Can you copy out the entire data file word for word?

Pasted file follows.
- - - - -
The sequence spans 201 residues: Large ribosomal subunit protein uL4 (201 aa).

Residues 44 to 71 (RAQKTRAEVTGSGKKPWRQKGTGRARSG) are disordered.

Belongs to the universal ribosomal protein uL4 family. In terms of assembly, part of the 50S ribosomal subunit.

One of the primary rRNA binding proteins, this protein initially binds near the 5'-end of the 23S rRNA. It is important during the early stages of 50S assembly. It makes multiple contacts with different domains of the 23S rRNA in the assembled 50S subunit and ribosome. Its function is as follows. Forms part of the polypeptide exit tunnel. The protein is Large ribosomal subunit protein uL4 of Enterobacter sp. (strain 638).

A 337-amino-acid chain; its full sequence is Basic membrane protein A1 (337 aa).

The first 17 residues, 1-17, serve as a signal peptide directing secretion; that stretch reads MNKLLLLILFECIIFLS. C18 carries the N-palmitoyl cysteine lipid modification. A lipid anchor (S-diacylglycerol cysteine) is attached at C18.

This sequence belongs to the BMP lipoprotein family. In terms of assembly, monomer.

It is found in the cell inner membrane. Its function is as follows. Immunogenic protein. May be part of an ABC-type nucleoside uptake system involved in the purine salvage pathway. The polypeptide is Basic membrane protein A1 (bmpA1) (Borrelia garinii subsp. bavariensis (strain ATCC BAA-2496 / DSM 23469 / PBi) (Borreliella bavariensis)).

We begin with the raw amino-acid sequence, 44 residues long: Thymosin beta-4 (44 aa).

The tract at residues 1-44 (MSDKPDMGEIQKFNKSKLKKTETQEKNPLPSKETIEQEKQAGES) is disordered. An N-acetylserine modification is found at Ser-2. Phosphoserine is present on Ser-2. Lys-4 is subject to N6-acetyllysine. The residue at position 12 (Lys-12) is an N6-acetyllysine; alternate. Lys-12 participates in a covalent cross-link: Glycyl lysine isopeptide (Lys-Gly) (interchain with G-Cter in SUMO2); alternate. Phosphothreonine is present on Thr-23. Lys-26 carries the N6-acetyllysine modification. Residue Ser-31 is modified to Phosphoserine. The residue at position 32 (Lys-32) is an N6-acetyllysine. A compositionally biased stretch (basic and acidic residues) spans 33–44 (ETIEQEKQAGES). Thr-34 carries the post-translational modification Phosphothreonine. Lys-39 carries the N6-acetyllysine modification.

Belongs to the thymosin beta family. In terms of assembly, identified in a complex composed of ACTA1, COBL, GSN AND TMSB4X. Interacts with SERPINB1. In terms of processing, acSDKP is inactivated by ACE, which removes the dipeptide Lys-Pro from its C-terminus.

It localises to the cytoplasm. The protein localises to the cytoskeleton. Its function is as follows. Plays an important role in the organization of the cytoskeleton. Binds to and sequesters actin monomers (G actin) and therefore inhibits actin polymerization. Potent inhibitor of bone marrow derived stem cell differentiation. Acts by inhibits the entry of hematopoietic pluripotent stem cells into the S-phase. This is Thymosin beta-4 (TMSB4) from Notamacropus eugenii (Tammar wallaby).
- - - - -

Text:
The sequence spans 201 residues: Large ribosomal subunit protein uL4 (201 aa).

Residues 44 to 71 (RAQKTRAEVTGSGKKPWRQKGTGRARSG) are disordered.

Belongs to the universal ribosomal protein uL4 family. In terms of assembly, part of the 50S ribosomal subunit.

One of the primary rRNA binding proteins, this protein initially binds near the 5'-end of the 23S rRNA. It is important during the early stages of 50S assembly. It makes multiple contacts with different domains of the 23S rRNA in the assembled 50S subunit and ribosome. Its function is as follows. Forms part of the polypeptide exit tunnel. The protein is Large ribosomal subunit protein uL4 of Enterobacter sp. (strain 638).

A 337-amino-acid chain; its full sequence is Basic membrane protein A1 (337 aa).

The first 17 residues, 1-17, serve as a signal peptide directing secretion; that stretch reads MNKLLLLILFECIIFLS. C18 carries the N-palmitoyl cysteine lipid modification. A lipid anchor (S-diacylglycerol cysteine) is attached at C18.

This sequence belongs to the BMP lipoprotein family. In terms of assembly, monomer.

It is found in the cell inner membrane. Its function is as follows. Immunogenic protein. May be part of an ABC-type nucleoside uptake system involved in the purine salvage pathway. The polypeptide is Basic membrane protein A1 (bmpA1) (Borrelia garinii subsp. bavariensis (strain ATCC BAA-2496 / DSM 23469 / PBi) (Borreliella bavariensis)).

We begin with the raw amino-acid sequence, 44 residues long: Thymosin beta-4 (44 aa).

The tract at residues 1-44 (MSDKPDMGEIQKFNKSKLKKTETQEKNPLPSKETIEQEKQAGES) is disordered. An N-acetylserine modification is found at Ser-2. Phosphoserine is present on Ser-2. Lys-4 is subject to N6-acetyllysine. The residue at position 12 (Lys-12) is an N6-acetyllysine; alternate. Lys-12 participates in a covalent cross-link: Glycyl lysine isopeptide (Lys-Gly) (interchain with G-Cter in SUMO2); alternate. Phosphothreonine is present on Thr-23. Lys-26 carries the N6-acetyllysine modification. Residue Ser-31 is modified to Phosphoserine. The residue at position 32 (Lys-32) is an N6-acetyllysine. A compositionally biased stretch (basic and acidic residues) spans 33–44 (ETIEQEKQAGES). Thr-34 carries the post-translational modification Phosphothreonine. Lys-39 carries the N6-acetyllysine modification.

Belongs to the thymosin beta family. In terms of assembly, identified in a complex composed of ACTA1, COBL, GSN AND TMSB4X. Interacts with SERPINB1. In terms of processing, acSDKP is inactivated by ACE, which removes the dipeptide Lys-Pro from its C-terminus.

It localises to the cytoplasm. The protein localises to the cytoskeleton. Its function is as follows. Plays an important role in the organization of the cytoskeleton. Binds to and sequesters actin monomers (G actin) and therefore inhibits actin polymerization. Potent inhibitor of bone marrow derived stem cell differentiation. Acts by inhibits the entry of hematopoietic pluripotent stem cells into the S-phase. This is Thymosin beta-4 (TMSB4) from Notamacropus eugenii (Tammar wallaby).